While Sunbird Straws started out with single-layered straws, it has now developed multi-layered straws, which, Saji says, are “more sturdy, efficient, and aesthetically better.”
Sunbird offers eight varieties of straws—ranging from a diameter of 3 mm to 12 mm, with varying lengths. The straws, which can be used only with cold beverages for over three hours, have a shelf life of nine months.
Commenting on the biodegradability of these straws, Saji says, “They are natural and chemical-free. Hence, the degradation time equals the time that dry leaves take to degrade.”
Apart from straws, the company also sells writing pens made from dry coconut leaves. About 96% of the pen is made of coconut leaf and 4% is plastic, says Saji.
Comparing Sunbird’s straws and other eco-friendly variants in the market, Saji says, “Paper straws are not entirely eco-friendly, because you cut trees to make paper. They are chemically bleached and become soggy in a few minutes.
“A properly processed bamboo straw will cost anywhere from Rs 20 to Rs 30 and go up to Rs 120. Hay straws are limited by diameter. Steel straws are expensive, and have to be maintained as per proper hygiene.”
Sunbird’s straws are priced Rs 1.70 to Rs 2.50, depending on their size and dimensions. The manufacturing cost per straw is Rs 1.20, says Saji.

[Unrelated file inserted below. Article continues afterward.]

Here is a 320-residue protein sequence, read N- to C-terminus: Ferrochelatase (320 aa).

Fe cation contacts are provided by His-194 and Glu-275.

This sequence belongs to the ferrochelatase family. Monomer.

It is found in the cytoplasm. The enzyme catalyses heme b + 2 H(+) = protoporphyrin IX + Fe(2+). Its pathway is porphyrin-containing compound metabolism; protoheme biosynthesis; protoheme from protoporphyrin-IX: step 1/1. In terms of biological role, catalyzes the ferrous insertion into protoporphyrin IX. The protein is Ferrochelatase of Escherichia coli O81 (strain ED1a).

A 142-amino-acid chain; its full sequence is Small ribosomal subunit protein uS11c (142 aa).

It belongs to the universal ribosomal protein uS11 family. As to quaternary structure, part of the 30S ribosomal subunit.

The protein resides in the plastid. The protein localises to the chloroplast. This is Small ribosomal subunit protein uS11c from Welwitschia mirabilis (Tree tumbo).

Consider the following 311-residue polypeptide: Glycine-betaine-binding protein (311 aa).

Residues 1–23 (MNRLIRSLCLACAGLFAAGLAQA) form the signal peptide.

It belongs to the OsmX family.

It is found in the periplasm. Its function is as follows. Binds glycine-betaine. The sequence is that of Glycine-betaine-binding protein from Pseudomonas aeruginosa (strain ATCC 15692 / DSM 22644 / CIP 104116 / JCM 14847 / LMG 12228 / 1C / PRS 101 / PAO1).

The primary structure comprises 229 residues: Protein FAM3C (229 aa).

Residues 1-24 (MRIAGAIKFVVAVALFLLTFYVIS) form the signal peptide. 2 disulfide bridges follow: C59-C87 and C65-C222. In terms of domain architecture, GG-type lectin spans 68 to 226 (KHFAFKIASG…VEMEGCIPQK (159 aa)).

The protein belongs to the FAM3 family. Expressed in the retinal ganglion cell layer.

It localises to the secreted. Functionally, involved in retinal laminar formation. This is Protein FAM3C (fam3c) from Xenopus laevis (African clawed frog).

Women at Sunbird Straws’ production facility
The initial hurdle for Saji was to understand the overall startup ecosystem and how it worked. The understanding came gradually through mentorship programmes.
The other challenge was technology upgradation to meet demand. This meant finding ways to produce straws at a faster rate.
During the pandemic, the process of testing slowed down due to travel restrictions. However, there was a surge in demand for the straws during the middle of the second lockdown. Saji thinks this was perhaps due to the increased environmental consciousness among people and the need for better hygiene.
Sunbird’s straws are sold on Amazon and Flipkart. The company’s B2B clients include Four Seasons, Accor Group, Novotel, Ibis, and Chai Days. It also has a few distributors in Europe, Middle East, the US, and Canada.
According to filings with the Registrar of Companies, Sunbird Straws generated a revenue of approximately Rs 4.5 lakh in the fiscal year 2021.
Sunbird Straws has received grants of about Rs 1 crore from organisations such as Swiss Re, HDFC, SELCO foundation, and NABARD, and the central government.
Sunbirds straws being used in a restaurant abroad
According to Saji, the straw market in the country is valued at $8 billion, and Sunbird is looking at a serviceable, obtainable market of $5 million by FY 2023-24.
The company’s target, over the next three years, is to scale production to 10 lakh straws per day and employ 1,000 women. It is also exploring joint ventures overseas and working on more products from dried leaves.
Meanwhile, the business is all set to make an appearance in Kuberan’s House—an Indian reality television show focused on startups and entrepreneurs.
Edited by Swetha Kannan